The last three months in east London have been sunnier than average – hard to believe as we move into a regime of easterlies that will bring showers and anticyclonic gloom.
With no sun and short days it is no surprise that many are probably already feeling short-changed in the solar stakes.
A blog by XMetman on a ‘grimness index’ got me thinking how London fairs in terms of sunshine, temperature and rain in any given winter season.
Using the same criteria, and assuming that most people welcome sunshine, it can be seen that since the least grim winter of 2007-08, the season, over the past 10 years, has been growing steadily worse.
The grimmest winter, considering statistics back to 1881, was, ironically, the 1978-79 ‘Winter of Discontent’ when, again ironically, ‘Sunny Jim’ Callaghan was in Downing Street as widespread strikes coincided with the coldest winter for 16 years. On looking at the Top 10 of grim winters it is striking how most coincide with depressing world events, the Great War, World War 2 and the Korean War!
The Tory ‘Crisis? What Crisis?’ campaign was probably my first memory of a general election broadcast.
Sunshine was a dominant feature of January 2017 in east London thanks to a long-lasting anticyclone centred over the near continent that established a feed of stable, dry air.
It was a cold month, the mean temperature of 3.4C (1.8C below the 1981-2010 average) made it the coldest for seven years, marginally colder than the snowy January in 2013.
Though many days were dry it was also a wetter than average month with 71.5mm of precipitation recorded (134% of average) and the wettest for three years.
There were 73.8 hours of sunshine (147% of average) – the 10th equal sunniest January since 1797.
The wettest day was on the 11th /12th when rain and snow associated with a LP centre that dived south-east dumped 19.7mm. This turned to snow though by 9am only 0.5cm lay in my garden. The warmest day occurred on the 11th with 10.9C recorded. The coldest maxima occurred just before obs time on the 26th when 0.6C was reached, narrowly missing an ice day. The lowest temperature occurred in the early hours of the 21st when -6.7C was recorded, the coldest minimum since January 2013.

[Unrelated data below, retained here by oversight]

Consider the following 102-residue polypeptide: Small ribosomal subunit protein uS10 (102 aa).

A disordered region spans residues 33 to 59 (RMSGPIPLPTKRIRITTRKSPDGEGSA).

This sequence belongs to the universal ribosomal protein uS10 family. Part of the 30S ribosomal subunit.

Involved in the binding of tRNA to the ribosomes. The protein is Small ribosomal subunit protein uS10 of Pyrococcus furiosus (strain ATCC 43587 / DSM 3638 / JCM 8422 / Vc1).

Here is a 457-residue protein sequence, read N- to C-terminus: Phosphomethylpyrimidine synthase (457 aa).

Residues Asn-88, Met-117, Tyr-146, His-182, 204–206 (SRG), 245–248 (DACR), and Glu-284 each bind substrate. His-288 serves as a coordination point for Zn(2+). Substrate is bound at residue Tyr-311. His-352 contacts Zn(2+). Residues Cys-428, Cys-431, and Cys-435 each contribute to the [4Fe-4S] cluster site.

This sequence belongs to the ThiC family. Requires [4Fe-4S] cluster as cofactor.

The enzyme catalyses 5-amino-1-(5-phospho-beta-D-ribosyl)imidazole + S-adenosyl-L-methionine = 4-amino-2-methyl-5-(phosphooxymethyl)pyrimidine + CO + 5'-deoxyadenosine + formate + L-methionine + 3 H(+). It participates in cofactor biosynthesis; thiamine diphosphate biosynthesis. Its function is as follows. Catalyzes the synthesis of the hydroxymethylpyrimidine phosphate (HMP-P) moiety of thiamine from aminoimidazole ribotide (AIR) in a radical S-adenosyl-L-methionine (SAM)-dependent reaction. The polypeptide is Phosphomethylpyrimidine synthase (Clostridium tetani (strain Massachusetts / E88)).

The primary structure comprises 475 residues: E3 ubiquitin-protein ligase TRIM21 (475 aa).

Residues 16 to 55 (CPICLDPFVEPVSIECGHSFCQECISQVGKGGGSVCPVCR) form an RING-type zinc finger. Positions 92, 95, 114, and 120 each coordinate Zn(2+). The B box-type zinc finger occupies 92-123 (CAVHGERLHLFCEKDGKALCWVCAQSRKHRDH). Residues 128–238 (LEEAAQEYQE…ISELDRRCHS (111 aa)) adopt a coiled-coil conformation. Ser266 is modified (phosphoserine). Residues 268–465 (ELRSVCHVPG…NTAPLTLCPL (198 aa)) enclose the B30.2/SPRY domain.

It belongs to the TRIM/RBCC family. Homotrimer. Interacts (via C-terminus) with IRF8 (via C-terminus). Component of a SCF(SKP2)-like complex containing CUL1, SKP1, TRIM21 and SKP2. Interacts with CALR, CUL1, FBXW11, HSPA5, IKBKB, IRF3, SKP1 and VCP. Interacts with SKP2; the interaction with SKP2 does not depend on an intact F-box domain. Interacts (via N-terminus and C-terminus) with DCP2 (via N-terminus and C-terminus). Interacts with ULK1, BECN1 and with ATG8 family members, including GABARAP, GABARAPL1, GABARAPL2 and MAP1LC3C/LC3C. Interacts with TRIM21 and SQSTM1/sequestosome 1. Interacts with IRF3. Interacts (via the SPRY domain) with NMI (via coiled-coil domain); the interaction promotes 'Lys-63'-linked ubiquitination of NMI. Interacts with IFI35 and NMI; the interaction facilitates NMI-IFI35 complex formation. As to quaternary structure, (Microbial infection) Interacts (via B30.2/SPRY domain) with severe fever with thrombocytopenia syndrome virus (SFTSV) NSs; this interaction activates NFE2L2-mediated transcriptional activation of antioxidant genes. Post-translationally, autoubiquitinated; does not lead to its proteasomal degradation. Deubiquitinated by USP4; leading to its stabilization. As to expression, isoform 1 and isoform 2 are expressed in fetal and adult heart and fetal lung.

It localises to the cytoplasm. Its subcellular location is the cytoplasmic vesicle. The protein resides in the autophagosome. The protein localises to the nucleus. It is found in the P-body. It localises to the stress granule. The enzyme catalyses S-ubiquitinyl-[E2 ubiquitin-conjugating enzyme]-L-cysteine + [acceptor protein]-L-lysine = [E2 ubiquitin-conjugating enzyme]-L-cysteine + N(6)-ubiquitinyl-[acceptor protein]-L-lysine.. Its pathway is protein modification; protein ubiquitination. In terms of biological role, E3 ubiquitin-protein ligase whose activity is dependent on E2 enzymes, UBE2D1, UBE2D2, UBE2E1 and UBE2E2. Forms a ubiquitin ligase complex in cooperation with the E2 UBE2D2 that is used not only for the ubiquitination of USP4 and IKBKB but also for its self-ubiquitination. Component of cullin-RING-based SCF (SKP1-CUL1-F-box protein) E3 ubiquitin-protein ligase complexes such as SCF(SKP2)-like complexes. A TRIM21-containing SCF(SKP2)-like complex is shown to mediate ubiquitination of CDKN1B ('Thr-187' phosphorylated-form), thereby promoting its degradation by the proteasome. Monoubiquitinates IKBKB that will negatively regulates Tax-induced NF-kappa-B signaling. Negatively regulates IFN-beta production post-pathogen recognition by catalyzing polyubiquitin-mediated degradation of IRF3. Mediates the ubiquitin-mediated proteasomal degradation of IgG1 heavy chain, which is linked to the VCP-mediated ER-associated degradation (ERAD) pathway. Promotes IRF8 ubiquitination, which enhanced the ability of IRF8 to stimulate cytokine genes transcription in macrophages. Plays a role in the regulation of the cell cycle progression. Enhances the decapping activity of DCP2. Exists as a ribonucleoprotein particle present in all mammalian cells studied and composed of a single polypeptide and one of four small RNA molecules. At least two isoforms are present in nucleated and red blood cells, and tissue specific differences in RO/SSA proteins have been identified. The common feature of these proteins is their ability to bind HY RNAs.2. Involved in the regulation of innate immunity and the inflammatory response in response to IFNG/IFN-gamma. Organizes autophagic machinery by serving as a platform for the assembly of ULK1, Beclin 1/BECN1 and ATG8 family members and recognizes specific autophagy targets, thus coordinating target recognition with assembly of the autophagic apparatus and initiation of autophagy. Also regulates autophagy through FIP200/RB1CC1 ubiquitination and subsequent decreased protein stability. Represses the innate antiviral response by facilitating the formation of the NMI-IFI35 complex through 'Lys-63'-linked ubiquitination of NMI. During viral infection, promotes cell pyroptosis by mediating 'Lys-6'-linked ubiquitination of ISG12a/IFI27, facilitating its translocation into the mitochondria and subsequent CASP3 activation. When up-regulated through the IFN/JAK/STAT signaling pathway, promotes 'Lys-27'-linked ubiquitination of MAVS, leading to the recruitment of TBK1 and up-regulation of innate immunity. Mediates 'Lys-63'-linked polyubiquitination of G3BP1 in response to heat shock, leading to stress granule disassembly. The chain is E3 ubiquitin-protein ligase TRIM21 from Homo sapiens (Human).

The sunniest days were on the 18th, 20th and 21st when eight hours of sunshine were recorded.
Snow fell on 4 days and lay on 1 day. Air frosts: 14, Ground frosts: 19
So what has February got in store. Models on the 1st suggest that after a stormy start the weather will settle down with high pressure re-establishing itself on the continent. Operational runs suggest the position of this high will again draw in very cold upper air, heralding another cold spell that this time could be more unstable with snow – thanks to the position of the anticyclone being further north than it was in January. There are also suggestions that a sudden stratospheric warming event currently underway may also disrupt the polar vortex which *could* lead to any cold around mid-month being prolonged. It is a big if, however, and it is impossible to know the final position of any anticyclone: resultant weather could be fairly cold and benign or severe and snowy.
My method of prediction for the month as a whole gives very little information because January was unusually wet for a cold month. After this weekend’s unsettled spell perhaps February will continue in the same vein as January: 1-2C colder than normal but predominantly dry.
So, to sum up, we’re looking at a mean of 4C, rainfall: 15mm, sunshine: 60hrs.
My forecast last month was poor: predicted mean 4.4C (result 3.4C). Rainfall: 55mm (result 71.5 mm). Sunshine: 39hrs (result 73.8hrs)
1st: Cloudy start with rain pushing in from 1.30pm. A precipitous fall in temp about 2.15pm.
2nd: Sunny all day with just a few cumulus. Cold and frosty overnight.
3rd: Sunny, hazy start – the cloud building to 10.30am. Afternoon and evening felt cold.
4th: Cloudy and mild start. Brightness increased through the day though colder air arrived around dusk.
5th: Sunny, frosty start with a few clouds from time to time. The frost persisted all day on the grass.
6th: Sunny and cold start, frost lifted at 11am to leave mild-feeling early afternoon. Cloud thickened with rain arriving just before 4pm and lasting a couple of hours. Temp increased through the night.
7th: Cloudy and mild start.
8th: Cloudy and very misty on road to High Beach. Some bright spells from 10.30am. Clouding in again in the afternoon but mild.
9th: Cloudy, damp start with rain spreading in at midday then sporadically into the afternoon. Clear spells overnight.
10th: Cloudy start with odd brightness near noon.
11th: Sunny sart with just a few cumulus, this cumulus increased from time to time.
12th: Cloudy and cooler start. Started spitting at 11am before main rain arrived at noon – then rained through the afternoon and temp dropped. Reports of snow in Hampshire at 1650z. Snow in Aldersbrook at 6pm which gave a covering of icy snow and slush which lasted through until 9am on grass and cars. Just over 50% of grass covered.
13th: Bright start, snow flurries spreading in at 9.30am with heavier burst at 10.10am – snow lasted till around noon then was just cloudy – no further accumulation. Cold overnight though too much breeze for air frost.
14th: Cloudy start with some drizzle at noon. Clearing afternoon with early ground frost before turning cloudy at 1am with rain in the early hours.
15th: Light rain to start and falling on and off until 3pm.